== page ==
Linux - NewbieThis Linux forum is for members that are new to Linux.
Just starting out and have a question?
If it is not in the man pages or the how-to's this is the place!
Welcome to LinuxQuestions.org, a friendly and active Linux Community.
You are currently viewing LQ as a guest. By joining our community you will have the ability to post topics, receive our newsletter, use the advanced search, subscribe to threads and access many other special features. Registration is quick, simple and absolutely free. Join our community today!
Note that registered members see fewer ads, and ContentLink is completely disabled once you log in.
If you have any problems with the registration process or your account login, please contact us. If you need to reset your password, click here.
Having a problem logging in? Please visit this page to clear all LQ-related cookies.
Introduction to Linux - A Hands on Guide
This guide was created as an overview of the Linux Operating System, geared toward new users as an exploration tour and getting started guide, with exercises at the end of each chapter.
For more advanced trainees it can be a desktop reference, and a collection of the base knowledge needed to proceed with system and network administration. This book contains many real life examples derived from the author's experience as a Linux system and network administrator, trainer and consultant. They hope these examples will help you to get a better understanding of the Linux system and that you feel encouraged to try out things on your own.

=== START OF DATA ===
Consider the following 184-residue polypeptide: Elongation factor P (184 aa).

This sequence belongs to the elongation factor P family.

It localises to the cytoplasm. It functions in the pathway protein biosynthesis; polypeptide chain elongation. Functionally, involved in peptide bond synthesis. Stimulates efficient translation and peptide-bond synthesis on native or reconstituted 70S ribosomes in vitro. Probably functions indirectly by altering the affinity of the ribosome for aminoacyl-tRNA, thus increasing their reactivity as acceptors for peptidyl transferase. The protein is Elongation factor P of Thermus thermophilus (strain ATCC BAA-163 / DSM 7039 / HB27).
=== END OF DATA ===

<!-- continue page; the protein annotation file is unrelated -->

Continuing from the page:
Click Here to receive this Complete Guide absolutely free.
From the man pages and I made the part important in BOLD:
The group name or number of the user's new initial
login group. The group name must exist. A group
number must refer to an already existing group.
The default group number is 1.
A list of supplementary groups which the user is
also a member of. Each group is separated from the
next by a comma, with no intervening whitespace.
The groups are subject to the same restrictions as
the group given with the -g option. If the user is
currently a member of a group which is not listed,
the user will be removed from the group
Basically you have to specify all the groups you want them associated with when you use usermod or it doesn't know to keep the existing groups for the user, this is how you would remove them from groups, etc.
I quite frankly find it easier to just edit the /etc/group file.